Brazil: the battle for the Presidency between Lula and Bolsonaro increases in social networks
With less than two weeks left for the presidential elections in Brazil, social networks echo a fierce, scathing campaign, in which direct accusations, epithets and personal attacks have skyrocketed among the competitors.
The profile of the giants who star in the diatribe differs too much in the virtual world and this has a political effect that until now has been undeniably in favor of the current president Jair Bolsonaro. However, the leftist candidate and former president, Luiz Inácio Lula da Silva, has been advancing in this field, which was a privileged space for the victory of the former in his successful 2018 campaign.
Lula is more like an analogical leader. His political ascent was forged in interpersonal and direct relationships in the factories, the roads, the mobilizations and sidewalks. A metallurgy worker whose career was promoted amid the secrets and discretions imposed by the military dictatorship and the total censorship of the Brazilian media, explains sociologist Ociel Alí López for RT.
When Lula won the elections in 2002, just like the previous times he had tried without success, social networks did not exist. If anything, the Internet was already emerging, but it was not considered the leading sphere that it is today for doing politics and getting votes.
Quite the opposite occurred during the political rise of Bolsonaro. His career is not so new. He comes from being a councilman since the nineties, then a deputy for almost 25 years and on several occasions he managed to get a good number of votes. He knew how to remain a kind of ‘outsider’ in the political sphere, a defender of military causes and a nostalgic for the dictatorship. He always represented the most radical values of conservatism, which helped him on several occasions.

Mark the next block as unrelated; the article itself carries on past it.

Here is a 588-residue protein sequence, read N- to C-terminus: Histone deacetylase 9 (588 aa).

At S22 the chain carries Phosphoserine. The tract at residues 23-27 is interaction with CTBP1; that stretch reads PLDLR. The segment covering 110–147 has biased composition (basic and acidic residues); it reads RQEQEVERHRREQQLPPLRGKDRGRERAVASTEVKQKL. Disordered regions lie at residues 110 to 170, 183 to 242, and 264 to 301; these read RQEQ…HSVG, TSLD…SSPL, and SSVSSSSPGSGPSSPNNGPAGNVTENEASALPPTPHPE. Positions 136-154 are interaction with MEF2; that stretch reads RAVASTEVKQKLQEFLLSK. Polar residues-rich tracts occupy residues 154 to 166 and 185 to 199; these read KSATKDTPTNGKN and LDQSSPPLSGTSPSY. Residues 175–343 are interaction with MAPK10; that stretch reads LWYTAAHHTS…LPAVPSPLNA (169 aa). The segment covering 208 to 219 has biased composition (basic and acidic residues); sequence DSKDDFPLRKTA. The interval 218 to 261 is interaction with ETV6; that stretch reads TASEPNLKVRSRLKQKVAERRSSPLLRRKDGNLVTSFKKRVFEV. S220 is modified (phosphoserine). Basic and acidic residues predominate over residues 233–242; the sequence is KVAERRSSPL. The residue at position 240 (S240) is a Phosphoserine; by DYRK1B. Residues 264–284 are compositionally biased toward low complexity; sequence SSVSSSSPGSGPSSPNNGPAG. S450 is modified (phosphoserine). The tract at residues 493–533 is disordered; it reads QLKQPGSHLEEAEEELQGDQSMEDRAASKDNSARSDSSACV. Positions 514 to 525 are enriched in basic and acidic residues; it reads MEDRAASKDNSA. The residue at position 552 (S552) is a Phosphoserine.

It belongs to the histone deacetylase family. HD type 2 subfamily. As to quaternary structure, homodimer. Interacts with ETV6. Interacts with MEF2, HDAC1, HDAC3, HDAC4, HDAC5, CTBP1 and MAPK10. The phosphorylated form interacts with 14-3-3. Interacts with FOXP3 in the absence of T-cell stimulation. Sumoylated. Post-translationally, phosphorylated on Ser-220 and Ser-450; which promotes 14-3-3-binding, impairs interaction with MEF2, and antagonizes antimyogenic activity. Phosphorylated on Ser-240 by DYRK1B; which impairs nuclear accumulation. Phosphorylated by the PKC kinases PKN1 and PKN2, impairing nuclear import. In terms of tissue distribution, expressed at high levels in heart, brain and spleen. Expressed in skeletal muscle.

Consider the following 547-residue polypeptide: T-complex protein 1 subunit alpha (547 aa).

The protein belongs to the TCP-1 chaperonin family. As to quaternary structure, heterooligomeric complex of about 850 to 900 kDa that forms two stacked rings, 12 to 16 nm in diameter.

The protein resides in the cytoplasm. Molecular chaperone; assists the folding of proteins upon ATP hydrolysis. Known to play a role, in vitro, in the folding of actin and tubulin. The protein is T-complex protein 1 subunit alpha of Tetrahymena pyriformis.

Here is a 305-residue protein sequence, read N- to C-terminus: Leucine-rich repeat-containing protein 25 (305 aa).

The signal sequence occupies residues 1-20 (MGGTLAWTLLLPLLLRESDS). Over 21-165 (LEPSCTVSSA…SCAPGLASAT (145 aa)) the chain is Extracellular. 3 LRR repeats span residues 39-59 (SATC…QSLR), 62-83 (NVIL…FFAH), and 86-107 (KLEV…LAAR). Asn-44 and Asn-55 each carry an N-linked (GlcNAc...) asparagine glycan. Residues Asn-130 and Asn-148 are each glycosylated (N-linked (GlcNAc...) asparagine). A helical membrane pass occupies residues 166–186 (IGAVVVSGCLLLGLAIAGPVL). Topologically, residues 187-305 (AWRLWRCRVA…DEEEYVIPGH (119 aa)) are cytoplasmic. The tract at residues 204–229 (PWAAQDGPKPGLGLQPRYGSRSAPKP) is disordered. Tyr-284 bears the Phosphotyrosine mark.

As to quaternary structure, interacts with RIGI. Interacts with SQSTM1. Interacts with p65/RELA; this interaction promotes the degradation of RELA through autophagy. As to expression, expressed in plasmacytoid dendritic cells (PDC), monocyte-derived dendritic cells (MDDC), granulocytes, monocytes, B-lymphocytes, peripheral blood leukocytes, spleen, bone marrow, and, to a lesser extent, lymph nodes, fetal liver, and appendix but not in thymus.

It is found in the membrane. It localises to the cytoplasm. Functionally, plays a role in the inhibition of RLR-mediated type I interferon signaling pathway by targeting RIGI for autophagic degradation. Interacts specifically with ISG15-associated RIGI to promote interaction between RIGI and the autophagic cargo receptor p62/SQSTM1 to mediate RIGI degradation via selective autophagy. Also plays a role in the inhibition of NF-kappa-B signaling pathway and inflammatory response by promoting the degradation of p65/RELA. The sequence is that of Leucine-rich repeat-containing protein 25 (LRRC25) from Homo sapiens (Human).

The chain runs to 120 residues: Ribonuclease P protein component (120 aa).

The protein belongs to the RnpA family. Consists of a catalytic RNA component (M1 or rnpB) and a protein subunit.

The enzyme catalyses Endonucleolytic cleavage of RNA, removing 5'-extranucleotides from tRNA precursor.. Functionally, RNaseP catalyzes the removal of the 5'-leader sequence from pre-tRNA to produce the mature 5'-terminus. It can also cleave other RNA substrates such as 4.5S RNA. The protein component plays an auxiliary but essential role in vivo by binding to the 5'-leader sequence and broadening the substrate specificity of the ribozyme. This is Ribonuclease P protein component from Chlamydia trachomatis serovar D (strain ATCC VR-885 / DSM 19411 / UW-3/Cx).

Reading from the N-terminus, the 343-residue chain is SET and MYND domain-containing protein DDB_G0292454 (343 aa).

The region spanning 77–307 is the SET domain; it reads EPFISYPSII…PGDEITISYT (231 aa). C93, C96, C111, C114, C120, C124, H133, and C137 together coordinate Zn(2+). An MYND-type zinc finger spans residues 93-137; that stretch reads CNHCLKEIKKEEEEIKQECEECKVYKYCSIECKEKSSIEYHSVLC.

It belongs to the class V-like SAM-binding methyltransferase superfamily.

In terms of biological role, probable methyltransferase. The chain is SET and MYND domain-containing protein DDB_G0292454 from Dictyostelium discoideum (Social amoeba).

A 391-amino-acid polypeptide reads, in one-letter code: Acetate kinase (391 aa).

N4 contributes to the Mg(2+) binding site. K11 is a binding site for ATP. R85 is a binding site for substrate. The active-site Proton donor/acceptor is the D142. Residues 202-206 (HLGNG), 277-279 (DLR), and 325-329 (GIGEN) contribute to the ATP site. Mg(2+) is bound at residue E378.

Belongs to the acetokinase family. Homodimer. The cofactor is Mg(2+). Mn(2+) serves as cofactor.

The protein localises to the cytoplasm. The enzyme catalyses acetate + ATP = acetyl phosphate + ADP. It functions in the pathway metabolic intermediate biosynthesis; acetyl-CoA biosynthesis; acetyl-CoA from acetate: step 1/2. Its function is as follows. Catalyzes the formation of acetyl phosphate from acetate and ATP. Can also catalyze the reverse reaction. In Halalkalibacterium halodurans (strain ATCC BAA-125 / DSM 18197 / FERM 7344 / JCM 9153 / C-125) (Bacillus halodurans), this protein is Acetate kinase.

However, his rise to the level he would eventually reach was unimaginable until then. For example, when in 2017 he tried to be president of the Chamber of Deputies, he obtained just four votes. Very different from Lula, who was a presidential candidate four times before reaching the presidency and a recognized national leader.2018: the rise of Bolsonaro in Brazil
Bolsonaro’s brilliant career was achieved almost entirely in 2018, the year in which he surprisingly slipped in among the favorites and then he ‘swept away’ with the majority of the votes in the first round of elections after suffering an assassination attempt that ended up boosting him considerably.
It was at that last moment, that the networks turned him into the colossus that he became, without taking away merit from his excellent symbolic management, it was the virtual world that significantly helped him achieve the presidency by a considerable difference of votes between himself and Fernando Haddad, of the Workers’ Party (PT).
His meteoric rise grew from several pillars. The ‘perfect’ connection between his defended military-conservative legacy in Brazil, the discredit of the Workers’ Party after the logical fatigue of almost four presidential administrations, the campaign against the Left for alleged cases of corruption and the effective use of social networks that allowed him to spread a whole number of half-truths, open lies and apocalyptic speech.
The WhatsApp chains served as tentacles that allowed him to permeate new audiences and the decisive use of the social networks allowed him to bury a traditional Left that still greatly privileged the reality of the street over the virtual world.
According to some studies, 120 million Brazilians, of the 208 million inhabitants and 147 million voters who were registered in the 2018 presidential elections, frequently used the WhatsApp messaging chain, through which Bolsonaro’s candidacy aggressively sneaked in, using the political malaise of several years of leftist rule.
The problem at that time is that the Left had also lost the street and the social reality was not accompanying it in the same way as in previous campaigns.
But it was in the virtual field where Bolsonaro, along with his sons, managed to unite the Brazilian ‘conservative world’, not only the elites but especially the popular world, using religion and the gospel for that purpose and producing a demonic discourse about the Left and the PT. Also pointing against the progressive and liberal discourses that had been advancing the fight for women’s rights and for the LGBT community, against racism, the preponderance of the role of the State or secularism.